Unconditional Love

In memory of Iris
In memory of Iris

Remarkable happenings happen when a person is close to death. Not able to see or hear a woman hears and speaks – to her daughter. Then passes on. Amazing. Remarkable the bond between parent and off spring. Remarkable too is the impact of the offering of prayers and spiritual merit. A young man close to death miraculously back to life against all medical odds. Then to make his offering of healing to others, live for a short while. And then die. Over the years very many such events, differing details, come to my ears. Fill my heart.

To all who grieve. For those who continue to grieve. (There’s no time limit.) For those who offer their lives wholeheartedly for the benefit of others while at deaths door (My Luminous Friend). Reflecting now it is clear the distinction between oneself and other selves fades in the face of unconditional love.

There are no limits.

What Books show us

Books let us into
their souls and
lay open to us
the secrets
of our own.
William Hazlitt

At throssel arranging a well overdue climb of Great Gable in the Lake District later in the month. Ah to have a walking companion to walk beside. Walking is easier when not alone. So like life itself – given our ‘souls’ are not alone.

Time Not Passing

Limestone Pavement
Limestone Pavement

The unknown, the Unknowing. Falling. Falling over. Hurt. Old body, seen life. Falling. Falling over. Hurting. Much water passing, many clouds wafting.

Through a keyhole. Surgery. Saintly surgeon. The unknown, the Unknowing. Then. A Mallard Duck. Motionless in a glass cage. Stuffed? Later gone. Up through the top of the cage. Gone. Just like that.

Wonders never cease. Do they? Slip a card into a slot, a slit. Later. Cash! (Sorry, no receipt.) Yes, plastic bag please. Crossing the road. Not getting run over. Coins. Money. Purchase. Food cooked and eaten.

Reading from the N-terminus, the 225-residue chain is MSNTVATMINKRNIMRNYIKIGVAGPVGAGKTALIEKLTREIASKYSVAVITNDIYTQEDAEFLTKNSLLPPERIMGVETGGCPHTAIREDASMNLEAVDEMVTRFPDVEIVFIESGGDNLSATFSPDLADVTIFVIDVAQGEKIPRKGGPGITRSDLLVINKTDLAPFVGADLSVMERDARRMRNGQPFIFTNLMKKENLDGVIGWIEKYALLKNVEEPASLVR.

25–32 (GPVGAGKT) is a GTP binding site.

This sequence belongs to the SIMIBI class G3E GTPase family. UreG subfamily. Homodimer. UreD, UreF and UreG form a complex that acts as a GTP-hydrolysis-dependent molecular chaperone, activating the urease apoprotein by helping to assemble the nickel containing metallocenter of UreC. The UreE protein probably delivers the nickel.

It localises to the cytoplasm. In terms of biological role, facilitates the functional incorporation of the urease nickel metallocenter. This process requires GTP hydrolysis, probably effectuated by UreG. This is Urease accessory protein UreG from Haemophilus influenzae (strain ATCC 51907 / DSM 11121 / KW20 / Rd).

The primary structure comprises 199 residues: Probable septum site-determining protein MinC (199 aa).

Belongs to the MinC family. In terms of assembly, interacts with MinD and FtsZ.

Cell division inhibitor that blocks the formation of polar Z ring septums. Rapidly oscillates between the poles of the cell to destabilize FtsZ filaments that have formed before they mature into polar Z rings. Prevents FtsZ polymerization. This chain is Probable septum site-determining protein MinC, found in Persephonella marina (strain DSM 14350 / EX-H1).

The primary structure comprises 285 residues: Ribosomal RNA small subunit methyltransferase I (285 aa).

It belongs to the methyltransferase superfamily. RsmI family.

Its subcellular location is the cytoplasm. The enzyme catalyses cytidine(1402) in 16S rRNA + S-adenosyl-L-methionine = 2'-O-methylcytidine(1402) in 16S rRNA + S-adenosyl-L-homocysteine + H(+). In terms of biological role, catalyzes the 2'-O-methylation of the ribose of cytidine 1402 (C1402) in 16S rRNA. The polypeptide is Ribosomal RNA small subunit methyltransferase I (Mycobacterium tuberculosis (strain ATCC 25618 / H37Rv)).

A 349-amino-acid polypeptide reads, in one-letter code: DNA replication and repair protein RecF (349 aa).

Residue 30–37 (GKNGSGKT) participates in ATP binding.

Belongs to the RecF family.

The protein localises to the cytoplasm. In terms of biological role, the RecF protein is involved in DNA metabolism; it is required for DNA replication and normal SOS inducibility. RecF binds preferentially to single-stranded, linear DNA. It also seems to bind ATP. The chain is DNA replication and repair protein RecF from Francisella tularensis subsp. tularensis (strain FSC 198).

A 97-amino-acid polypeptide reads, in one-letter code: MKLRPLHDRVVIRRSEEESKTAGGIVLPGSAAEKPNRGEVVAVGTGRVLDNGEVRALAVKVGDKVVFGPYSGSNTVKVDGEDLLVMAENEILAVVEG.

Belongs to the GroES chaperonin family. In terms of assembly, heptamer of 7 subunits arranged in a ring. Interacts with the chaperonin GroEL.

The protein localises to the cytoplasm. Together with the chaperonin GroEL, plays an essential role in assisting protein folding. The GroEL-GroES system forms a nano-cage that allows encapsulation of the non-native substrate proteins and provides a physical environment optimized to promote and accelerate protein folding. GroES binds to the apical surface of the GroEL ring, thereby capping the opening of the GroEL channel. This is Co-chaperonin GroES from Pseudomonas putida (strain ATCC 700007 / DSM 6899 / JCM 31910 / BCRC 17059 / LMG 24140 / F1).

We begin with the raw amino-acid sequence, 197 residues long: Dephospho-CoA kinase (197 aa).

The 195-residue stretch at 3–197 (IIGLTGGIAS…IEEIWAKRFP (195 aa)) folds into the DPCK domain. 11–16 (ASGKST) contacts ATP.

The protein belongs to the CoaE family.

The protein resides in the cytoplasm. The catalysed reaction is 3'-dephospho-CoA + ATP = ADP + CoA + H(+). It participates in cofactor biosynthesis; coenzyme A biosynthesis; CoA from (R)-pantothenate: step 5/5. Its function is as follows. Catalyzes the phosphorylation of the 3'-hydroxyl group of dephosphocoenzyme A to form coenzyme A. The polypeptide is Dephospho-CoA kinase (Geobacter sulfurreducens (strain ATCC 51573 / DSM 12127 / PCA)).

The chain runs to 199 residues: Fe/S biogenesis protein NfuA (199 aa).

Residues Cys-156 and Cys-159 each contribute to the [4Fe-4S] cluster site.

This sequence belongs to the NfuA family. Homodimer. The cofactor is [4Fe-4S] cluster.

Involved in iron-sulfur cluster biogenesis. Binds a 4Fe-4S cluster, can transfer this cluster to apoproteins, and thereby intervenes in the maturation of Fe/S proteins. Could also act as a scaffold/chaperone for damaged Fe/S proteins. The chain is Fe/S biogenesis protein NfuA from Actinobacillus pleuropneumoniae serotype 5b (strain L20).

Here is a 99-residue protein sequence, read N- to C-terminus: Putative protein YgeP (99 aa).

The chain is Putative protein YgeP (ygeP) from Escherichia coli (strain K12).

Been around and about. Now back.

When people you know and love are on the brink, in danger of passing away. At least the possibility. Simple things come into sharp focus. Crazy things like the trapped duck in the middle of a hospital. Leave a lasting impression. Just everyday living, just for a short while, is deeper than you’d ever think.

How does it go? There is an ‘unknowing’, that goes on for ever and ever. And is even now.

Where is the Joy?

At Throssel last Sunday for the day, Buddha Day, celebrating the birth and enlightenment of the historic Buddha. The Enlightened One.

The main altar was sparkling, the flower bower over the baby Buddha, inspired. One after the other in procession during the celebration ceremony we ‘bathed’ the Buddha. We ladled pure water over the golden statue, and walked on.

Many times over the years I have participated in this ceremony. This year was different for me. ‘Where is the joy’? I asked myself casually. In the singing? The abundance of flowers or people or children? Being with the monastic community?

Where is the joy?
Who knows?
Who asks?

Listen to Rev. Master Daishin’s Dharma Talk, The Illusion of “Me” given after the ceremony.

Not Bothered

Lambs. Not bothered!
Lambs. Not bothered!

This year they seemed to come in a rash.  All over the fields, a rash of lambs. Could that be the collective term for lambs? Probably not. And because of the multitude I’ve taken less notice of them. Become less engaged with the wonder of them; their springing and prancing, their rough and tumble playing together. Bringers of life to the former sodden fields of December and January (February and March too to be honest.)! Love ’em but try to catch a picture of lambs in repose and as you can see they got up sharpish and walked away. Not bothered. Have a photo taken? Not bothered.

Which brings me to thinking, at what point does something, some event, some kind of multitudinous abundance bring us to being not bothered, to being numbed. When, what ever it is, becomes unimportant to us due to it having become a ‘rash’. Food for thought.

For all those hungry people in the world who are surrounded by food.